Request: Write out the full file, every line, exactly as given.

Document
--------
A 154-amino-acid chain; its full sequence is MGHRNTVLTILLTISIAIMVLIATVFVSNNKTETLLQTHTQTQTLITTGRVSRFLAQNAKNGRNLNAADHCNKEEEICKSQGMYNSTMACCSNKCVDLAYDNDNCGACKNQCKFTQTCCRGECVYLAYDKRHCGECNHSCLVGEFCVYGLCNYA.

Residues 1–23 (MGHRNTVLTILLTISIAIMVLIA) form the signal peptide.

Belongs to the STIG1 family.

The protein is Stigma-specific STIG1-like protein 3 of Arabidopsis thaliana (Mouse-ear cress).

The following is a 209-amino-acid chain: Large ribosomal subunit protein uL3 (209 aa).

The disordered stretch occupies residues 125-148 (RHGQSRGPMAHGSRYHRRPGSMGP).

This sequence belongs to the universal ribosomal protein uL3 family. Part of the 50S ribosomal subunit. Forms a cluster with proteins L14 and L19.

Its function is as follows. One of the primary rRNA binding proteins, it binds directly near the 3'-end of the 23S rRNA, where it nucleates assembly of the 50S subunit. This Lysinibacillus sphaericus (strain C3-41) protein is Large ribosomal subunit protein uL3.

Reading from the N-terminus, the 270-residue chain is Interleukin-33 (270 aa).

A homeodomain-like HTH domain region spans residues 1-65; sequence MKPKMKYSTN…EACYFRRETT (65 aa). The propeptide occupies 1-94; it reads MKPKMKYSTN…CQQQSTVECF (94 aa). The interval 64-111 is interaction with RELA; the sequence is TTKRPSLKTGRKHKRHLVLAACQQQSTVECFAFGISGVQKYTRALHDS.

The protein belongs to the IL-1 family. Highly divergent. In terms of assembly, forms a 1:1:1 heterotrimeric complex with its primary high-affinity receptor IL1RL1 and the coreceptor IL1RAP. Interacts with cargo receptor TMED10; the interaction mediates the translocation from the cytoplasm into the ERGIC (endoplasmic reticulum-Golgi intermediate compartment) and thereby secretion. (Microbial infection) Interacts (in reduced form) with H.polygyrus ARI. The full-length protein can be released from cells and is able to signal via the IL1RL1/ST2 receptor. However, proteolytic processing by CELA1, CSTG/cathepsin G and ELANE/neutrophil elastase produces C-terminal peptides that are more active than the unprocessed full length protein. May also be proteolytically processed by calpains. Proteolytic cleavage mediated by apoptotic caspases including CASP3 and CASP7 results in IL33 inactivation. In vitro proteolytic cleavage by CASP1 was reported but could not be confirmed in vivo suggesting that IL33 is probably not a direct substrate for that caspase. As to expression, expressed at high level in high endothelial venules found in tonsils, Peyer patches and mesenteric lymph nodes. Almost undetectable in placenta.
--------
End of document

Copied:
A 154-amino-acid chain; its full sequence is MGHRNTVLTILLTISIAIMVLIATVFVSNNKTETLLQTHTQTQTLITTGRVSRFLAQNAKNGRNLNAADHCNKEEEICKSQGMYNSTMACCSNKCVDLAYDNDNCGACKNQCKFTQTCCRGECVYLAYDKRHCGECNHSCLVGEFCVYGLCNYA.

Residues 1–23 (MGHRNTVLTILLTISIAIMVLIA) form the signal peptide.

Belongs to the STIG1 family.

The protein is Stigma-specific STIG1-like protein 3 of Arabidopsis thaliana (Mouse-ear cress).

The following is a 209-amino-acid chain: Large ribosomal subunit protein uL3 (209 aa).

The disordered stretch occupies residues 125-148 (RHGQSRGPMAHGSRYHRRPGSMGP).

This sequence belongs to the universal ribosomal protein uL3 family. Part of the 50S ribosomal subunit. Forms a cluster with proteins L14 and L19.

Its function is as follows. One of the primary rRNA binding proteins, it binds directly near the 3'-end of the 23S rRNA, where it nucleates assembly of the 50S subunit. This Lysinibacillus sphaericus (strain C3-41) protein is Large ribosomal subunit protein uL3.

Reading from the N-terminus, the 270-residue chain is Interleukin-33 (270 aa).

A homeodomain-like HTH domain region spans residues 1-65; sequence MKPKMKYSTN…EACYFRRETT (65 aa). The propeptide occupies 1-94; it reads MKPKMKYSTN…CQQQSTVECF (94 aa). The interval 64-111 is interaction with RELA; the sequence is TTKRPSLKTGRKHKRHLVLAACQQQSTVECFAFGISGVQKYTRALHDS.

The protein belongs to the IL-1 family. Highly divergent. In terms of assembly, forms a 1:1:1 heterotrimeric complex with its primary high-affinity receptor IL1RL1 and the coreceptor IL1RAP. Interacts with cargo receptor TMED10; the interaction mediates the translocation from the cytoplasm into the ERGIC (endoplasmic reticulum-Golgi intermediate compartment) and thereby secretion. (Microbial infection) Interacts (in reduced form) with H.polygyrus ARI. The full-length protein can be released from cells and is able to signal via the IL1RL1/ST2 receptor. However, proteolytic processing by CELA1, CSTG/cathepsin G and ELANE/neutrophil elastase produces C-terminal peptides that are more active than the unprocessed full length protein. May also be proteolytically processed by calpains. Proteolytic cleavage mediated by apoptotic caspases including CASP3 and CASP7 results in IL33 inactivation. In vitro proteolytic cleavage by CASP1 was reported but could not be confirmed in vivo suggesting that IL33 is probably not a direct substrate for that caspase. As to expression, expressed at high level in high endothelial venules found in tonsils, Peyer patches and mesenteric lymph nodes. Almost undetectable in placenta.